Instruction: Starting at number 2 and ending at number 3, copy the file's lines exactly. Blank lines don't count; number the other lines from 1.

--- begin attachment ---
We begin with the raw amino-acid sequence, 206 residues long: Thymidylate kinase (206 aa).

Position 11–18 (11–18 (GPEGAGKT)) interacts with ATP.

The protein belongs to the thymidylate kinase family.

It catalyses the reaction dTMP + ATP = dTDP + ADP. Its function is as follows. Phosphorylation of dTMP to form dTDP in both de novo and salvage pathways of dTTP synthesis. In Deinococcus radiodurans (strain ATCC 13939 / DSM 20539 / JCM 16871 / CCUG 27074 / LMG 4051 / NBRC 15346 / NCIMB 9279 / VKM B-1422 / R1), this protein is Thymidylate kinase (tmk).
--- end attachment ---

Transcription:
Position 11–18 (11–18 (GPEGAGKT)) interacts with ATP.

The protein belongs to the thymidylate kinase family.